Study: The Arctic could be free of sea ice by 2030

Study: The Arctic could be free of sea ice by 2030

The Arctic Circle could be free of sea ice from September 2030. This is demonstrated by a modeling study conducted by the University of Science and Technology in Pohang, South Korea, published in Nature Communications. Not even a low-emissions scenario will be able to prevent or slow these occurrences, about a decade earlier than expected, scientists estimate. These updated results highlight the significant impact of human activities on the Arctic and illustrate the importance of planning and adapting to an Arctic Circle that is seasonally free of sea ice in the near future.

Consequences of no sea ice

Arctic sea ice has declined rapidly across all seasons in recent decades, with the largest decline since 2000. The absence of sea ice in the Arctic will affect human communities and natural ecosystems inside and outside the Arctic Circle. For example, this could mean significant changes in marine activity, further accelerating the warming of the Arctic and altering the carbon cycle, the geochemical cycle through which carbon is exchanged between the atmosphere, hydrosphere, biosphere and Earth’s atmosphere.


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I study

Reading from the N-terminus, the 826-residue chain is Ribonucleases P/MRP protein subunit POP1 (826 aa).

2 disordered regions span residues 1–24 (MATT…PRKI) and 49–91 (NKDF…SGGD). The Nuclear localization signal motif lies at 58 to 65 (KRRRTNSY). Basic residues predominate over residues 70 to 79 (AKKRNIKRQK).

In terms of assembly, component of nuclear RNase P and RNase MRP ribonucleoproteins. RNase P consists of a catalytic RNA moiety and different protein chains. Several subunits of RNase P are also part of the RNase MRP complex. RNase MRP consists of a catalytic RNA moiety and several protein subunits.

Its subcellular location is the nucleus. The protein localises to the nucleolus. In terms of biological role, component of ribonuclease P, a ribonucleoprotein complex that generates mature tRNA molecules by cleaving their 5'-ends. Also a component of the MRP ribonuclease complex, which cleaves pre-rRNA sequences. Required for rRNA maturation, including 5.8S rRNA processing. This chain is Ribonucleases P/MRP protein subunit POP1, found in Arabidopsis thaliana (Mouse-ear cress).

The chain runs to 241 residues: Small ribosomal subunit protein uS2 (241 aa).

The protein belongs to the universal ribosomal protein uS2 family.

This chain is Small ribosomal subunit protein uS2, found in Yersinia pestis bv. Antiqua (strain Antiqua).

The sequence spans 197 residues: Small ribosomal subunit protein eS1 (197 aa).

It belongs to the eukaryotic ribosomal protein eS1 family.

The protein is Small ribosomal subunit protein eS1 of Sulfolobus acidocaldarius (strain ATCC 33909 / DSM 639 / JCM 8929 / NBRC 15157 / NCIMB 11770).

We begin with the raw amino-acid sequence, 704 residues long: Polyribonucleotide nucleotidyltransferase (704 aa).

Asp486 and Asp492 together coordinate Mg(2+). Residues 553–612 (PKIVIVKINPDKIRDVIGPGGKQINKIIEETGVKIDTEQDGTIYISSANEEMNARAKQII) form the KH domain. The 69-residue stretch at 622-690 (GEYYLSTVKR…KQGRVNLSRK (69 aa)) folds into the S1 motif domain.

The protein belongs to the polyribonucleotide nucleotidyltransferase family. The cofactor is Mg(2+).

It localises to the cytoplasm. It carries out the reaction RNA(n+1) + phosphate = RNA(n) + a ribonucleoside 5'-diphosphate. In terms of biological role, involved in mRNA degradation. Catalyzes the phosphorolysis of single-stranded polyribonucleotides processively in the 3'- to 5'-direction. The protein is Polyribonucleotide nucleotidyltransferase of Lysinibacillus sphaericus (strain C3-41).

To analyze the human contribution to the receding Arctic sea ice and project its future trajectory, Sung Ki-min, a professor at Pohang University of Science and Technology in South Korea, and his colleagues used observational data from 1979 to 2019. The estimates, which the scientists noted, allowed a limitation in climate model simulations. . The research findings indicate that the human impact on the decrease in Arctic sea ice is visible throughout the year and can largely be attributed to rising greenhouse gas emissions. The contributions of aerosols and colloids in which liquids or solids disperse as gases, and natural factors, such as solar and volcanic activity, are found to be much less. “The Arctic could be free of sea ice in September by 2030-2050 under all emissions scenarios,” Min said. This contrasts with previous assessments, which were discussed in the group’s Sixth Assessment Report. The United Nations’ Intergovernmental Panel on Climate Change (IPCC) The United States has not envisioned an Arctic future free of summer sea ice with low emissions,” Maine said.



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